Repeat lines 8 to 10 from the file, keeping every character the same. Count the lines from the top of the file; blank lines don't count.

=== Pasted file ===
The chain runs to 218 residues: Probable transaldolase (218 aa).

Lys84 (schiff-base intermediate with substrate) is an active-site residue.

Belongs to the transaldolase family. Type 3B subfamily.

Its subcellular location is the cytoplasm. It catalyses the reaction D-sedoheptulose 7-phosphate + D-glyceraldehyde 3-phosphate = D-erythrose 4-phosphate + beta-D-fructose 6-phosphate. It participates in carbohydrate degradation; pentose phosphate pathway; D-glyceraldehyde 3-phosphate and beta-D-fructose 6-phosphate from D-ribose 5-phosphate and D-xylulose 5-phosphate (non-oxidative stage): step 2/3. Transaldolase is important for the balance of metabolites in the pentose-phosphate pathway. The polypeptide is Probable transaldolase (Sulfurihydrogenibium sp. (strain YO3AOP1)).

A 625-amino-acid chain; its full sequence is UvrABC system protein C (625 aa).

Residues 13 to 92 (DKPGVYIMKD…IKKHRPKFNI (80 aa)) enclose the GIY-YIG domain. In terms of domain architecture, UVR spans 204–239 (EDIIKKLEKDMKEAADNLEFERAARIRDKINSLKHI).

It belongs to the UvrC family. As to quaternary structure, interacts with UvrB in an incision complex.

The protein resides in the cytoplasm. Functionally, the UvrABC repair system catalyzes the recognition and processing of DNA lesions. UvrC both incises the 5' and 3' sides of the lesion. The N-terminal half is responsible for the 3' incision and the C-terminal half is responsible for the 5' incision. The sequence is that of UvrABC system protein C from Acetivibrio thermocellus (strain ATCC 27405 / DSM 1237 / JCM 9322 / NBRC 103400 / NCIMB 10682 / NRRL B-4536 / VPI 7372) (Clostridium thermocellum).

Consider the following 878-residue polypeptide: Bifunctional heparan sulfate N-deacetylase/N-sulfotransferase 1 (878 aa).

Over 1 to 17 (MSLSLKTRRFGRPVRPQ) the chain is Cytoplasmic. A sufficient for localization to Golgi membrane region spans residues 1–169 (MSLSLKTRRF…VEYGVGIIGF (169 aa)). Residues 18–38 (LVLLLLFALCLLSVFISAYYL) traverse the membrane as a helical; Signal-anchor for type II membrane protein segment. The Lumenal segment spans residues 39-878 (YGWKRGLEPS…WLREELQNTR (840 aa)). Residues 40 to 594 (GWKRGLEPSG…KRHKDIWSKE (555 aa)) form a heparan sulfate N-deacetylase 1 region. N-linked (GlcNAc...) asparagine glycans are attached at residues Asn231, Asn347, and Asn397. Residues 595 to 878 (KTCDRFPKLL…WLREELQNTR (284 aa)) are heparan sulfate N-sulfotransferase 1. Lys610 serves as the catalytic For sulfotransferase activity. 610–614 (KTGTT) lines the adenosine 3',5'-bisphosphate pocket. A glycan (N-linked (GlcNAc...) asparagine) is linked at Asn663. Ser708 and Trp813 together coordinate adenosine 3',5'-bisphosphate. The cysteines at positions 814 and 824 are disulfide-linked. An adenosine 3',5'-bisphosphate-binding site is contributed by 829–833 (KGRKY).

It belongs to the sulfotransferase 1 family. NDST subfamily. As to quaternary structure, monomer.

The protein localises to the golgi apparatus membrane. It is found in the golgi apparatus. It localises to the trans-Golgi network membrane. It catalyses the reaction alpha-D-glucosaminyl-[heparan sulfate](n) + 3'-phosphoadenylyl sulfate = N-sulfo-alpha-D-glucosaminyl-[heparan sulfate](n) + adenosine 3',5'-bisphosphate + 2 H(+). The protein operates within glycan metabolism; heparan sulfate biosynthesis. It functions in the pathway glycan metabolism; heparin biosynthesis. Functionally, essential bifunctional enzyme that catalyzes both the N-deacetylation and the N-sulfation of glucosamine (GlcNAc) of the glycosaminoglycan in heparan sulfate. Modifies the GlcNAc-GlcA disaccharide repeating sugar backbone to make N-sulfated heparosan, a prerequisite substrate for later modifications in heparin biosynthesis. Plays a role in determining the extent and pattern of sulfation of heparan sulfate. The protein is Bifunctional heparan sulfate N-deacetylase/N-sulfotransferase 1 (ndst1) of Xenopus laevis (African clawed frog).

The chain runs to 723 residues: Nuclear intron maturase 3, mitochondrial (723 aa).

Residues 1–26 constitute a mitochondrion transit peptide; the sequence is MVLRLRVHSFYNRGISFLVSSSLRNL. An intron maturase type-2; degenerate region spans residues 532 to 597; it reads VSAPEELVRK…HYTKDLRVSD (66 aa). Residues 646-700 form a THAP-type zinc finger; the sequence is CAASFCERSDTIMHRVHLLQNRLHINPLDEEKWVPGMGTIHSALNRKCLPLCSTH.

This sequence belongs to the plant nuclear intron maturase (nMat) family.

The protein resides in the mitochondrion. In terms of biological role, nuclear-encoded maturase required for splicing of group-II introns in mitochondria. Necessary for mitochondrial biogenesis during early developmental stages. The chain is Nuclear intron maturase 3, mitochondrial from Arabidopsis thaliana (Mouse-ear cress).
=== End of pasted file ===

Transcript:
The protein resides in the cytoplasm. Functionally, the UvrABC repair system catalyzes the recognition and processing of DNA lesions. UvrC both incises the 5' and 3' sides of the lesion. The N-terminal half is responsible for the 3' incision and the C-terminal half is responsible for the 5' incision. The sequence is that of UvrABC system protein C from Acetivibrio thermocellus (strain ATCC 27405 / DSM 1237 / JCM 9322 / NBRC 103400 / NCIMB 10682 / NRRL B-4536 / VPI 7372) (Clostridium thermocellum).

Consider the following 878-residue polypeptide: Bifunctional heparan sulfate N-deacetylase/N-sulfotransferase 1 (878 aa).

Over 1 to 17 (MSLSLKTRRFGRPVRPQ) the chain is Cytoplasmic. A sufficient for localization to Golgi membrane region spans residues 1–169 (MSLSLKTRRF…VEYGVGIIGF (169 aa)). Residues 18–38 (LVLLLLFALCLLSVFISAYYL) traverse the membrane as a helical; Signal-anchor for type II membrane protein segment. The Lumenal segment spans residues 39-878 (YGWKRGLEPS…WLREELQNTR (840 aa)). Residues 40 to 594 (GWKRGLEPSG…KRHKDIWSKE (555 aa)) form a heparan sulfate N-deacetylase 1 region. N-linked (GlcNAc...) asparagine glycans are attached at residues Asn231, Asn347, and Asn397. Residues 595 to 878 (KTCDRFPKLL…WLREELQNTR (284 aa)) are heparan sulfate N-sulfotransferase 1. Lys610 serves as the catalytic For sulfotransferase activity. 610–614 (KTGTT) lines the adenosine 3',5'-bisphosphate pocket. A glycan (N-linked (GlcNAc...) asparagine) is linked at Asn663. Ser708 and Trp813 together coordinate adenosine 3',5'-bisphosphate. The cysteines at positions 814 and 824 are disulfide-linked. An adenosine 3',5'-bisphosphate-binding site is contributed by 829–833 (KGRKY).